Trying to brush aside criticism about the just-concluded telecom spectrum auction, Communications Minister Manoj Sinha said on Friday the bidding process was not a failure.
“It is highest ever sale in the last four years of auctioning. In this year we sold around 965 MHz of spectrum,” Sinha said at a press conference.
He also said this particular auction could not be compared with those in previous years where there were many licence renewal cases. “This was not an auction for survival. This auction will help companies strengthen its network.”
The minister, of course, glossed over the fact that only 41 per cent of the 2,354 MHz on offer was sold. Also, compared to the total expected revenue of Rs 5.66 lakh crore ($88.5 billion), only about 11.6 per cent or Rs 65,789 crore ($9.8 billion) was raised in 31 rounds of bidding. Most industry players agree that this could hardly be called a success.
In 2012, the government auctioned 390 MHZ, out of which it sold 127.50 MHz (32.6 per cent); in 2013, of 195 MHZ on offer, it sold 30 MHz (15.4 per cent); in 2014, 431.20 MHz was put on block and 353.20 MHz (82 per cent) was picked up and in 2015, 470.75 MHz was offered, out of which 418.05 (89 per cent) MHz was sold.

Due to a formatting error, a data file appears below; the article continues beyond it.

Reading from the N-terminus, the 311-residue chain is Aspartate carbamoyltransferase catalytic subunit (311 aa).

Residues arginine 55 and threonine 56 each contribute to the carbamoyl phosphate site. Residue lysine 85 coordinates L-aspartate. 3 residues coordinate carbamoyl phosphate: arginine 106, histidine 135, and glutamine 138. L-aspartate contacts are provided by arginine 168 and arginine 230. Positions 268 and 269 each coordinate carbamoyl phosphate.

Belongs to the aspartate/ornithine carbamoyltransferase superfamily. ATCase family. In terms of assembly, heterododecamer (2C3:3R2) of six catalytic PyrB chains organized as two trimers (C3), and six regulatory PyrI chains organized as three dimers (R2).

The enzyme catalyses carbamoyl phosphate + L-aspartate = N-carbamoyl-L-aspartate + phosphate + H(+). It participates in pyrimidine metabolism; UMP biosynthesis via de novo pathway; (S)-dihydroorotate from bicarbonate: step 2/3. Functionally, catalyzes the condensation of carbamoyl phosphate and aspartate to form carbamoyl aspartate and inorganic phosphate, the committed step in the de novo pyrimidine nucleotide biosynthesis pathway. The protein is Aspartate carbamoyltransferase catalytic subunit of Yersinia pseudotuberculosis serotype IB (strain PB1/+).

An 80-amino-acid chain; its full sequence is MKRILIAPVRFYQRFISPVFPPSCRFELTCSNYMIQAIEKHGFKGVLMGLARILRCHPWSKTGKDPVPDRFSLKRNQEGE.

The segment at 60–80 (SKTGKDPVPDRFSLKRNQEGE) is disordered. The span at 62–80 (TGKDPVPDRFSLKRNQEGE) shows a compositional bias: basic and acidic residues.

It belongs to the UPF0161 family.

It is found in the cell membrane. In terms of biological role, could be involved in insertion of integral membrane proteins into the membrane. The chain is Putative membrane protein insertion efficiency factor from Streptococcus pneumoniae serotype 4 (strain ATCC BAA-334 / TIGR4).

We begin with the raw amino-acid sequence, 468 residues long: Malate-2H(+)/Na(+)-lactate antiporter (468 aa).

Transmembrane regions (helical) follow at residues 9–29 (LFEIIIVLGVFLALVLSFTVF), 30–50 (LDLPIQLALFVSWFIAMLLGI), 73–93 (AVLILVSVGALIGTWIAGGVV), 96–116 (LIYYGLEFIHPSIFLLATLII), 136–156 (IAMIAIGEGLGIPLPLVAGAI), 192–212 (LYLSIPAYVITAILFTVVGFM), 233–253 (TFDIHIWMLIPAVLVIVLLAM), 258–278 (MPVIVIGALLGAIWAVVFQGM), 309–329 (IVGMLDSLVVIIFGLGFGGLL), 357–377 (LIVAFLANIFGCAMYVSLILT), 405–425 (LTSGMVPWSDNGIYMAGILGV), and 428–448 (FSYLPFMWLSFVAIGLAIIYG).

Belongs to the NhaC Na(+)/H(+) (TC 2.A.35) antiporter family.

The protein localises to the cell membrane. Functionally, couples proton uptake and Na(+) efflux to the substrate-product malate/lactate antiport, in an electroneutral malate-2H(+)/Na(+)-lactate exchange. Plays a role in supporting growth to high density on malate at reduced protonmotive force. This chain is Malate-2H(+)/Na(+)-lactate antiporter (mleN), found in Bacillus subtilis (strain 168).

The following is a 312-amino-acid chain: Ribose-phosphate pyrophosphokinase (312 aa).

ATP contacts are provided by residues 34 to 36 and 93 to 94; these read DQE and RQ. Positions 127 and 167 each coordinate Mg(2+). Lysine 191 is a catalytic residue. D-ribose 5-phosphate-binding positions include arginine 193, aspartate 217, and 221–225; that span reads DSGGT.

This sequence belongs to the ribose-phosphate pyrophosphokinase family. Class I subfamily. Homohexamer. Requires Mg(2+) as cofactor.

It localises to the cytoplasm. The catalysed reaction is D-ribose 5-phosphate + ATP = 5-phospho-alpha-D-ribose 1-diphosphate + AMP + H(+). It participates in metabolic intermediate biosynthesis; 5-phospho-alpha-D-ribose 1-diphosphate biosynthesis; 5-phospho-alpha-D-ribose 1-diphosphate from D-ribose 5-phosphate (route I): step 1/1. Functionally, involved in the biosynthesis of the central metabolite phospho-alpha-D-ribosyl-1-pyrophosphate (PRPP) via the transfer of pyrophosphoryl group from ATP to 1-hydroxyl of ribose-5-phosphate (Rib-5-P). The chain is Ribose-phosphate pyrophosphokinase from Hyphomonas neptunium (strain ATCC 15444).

The auction’s failure has been attributed to the high reserve price decided by the regulator and approved by the central government.
“The auction was conducted in a smooth and transparent way and after this auction there will be no such thing like call drops,” the minister said.
The auction was held for seven bands –700 MHz, 800 MHz, 900 MHz, 1,800 MHz, 2,100 MHz, 2,300 MHz and 2,500 MHz. There were no takers for 700 MHz and 900 MHz — as experts and the industry alike had warned.
The total upfront payment due to the government from this auction is around Rs 32,000 crore.
Talking about the high price of 700 MHz band, which saw no takers, the minister said perhaps pricing was an issue an “appropriate eco-system for 700 MHz is also needed”.
For the Delhi circle, the reserve price for 700 MHz was pegged at Rs 1,595 crore per MHz — which was the highest. For pan-India, the reserve price was Rs 11,485 crore per MHz. Of the 770 MHz on offer, none was picked up.
Asked whether the government’s budgeted target of Rs 98,994.93 crore from auction procedures this fiscal (till March 31, 2017) will be met, Sinha said: “Largely, it will be achieved.”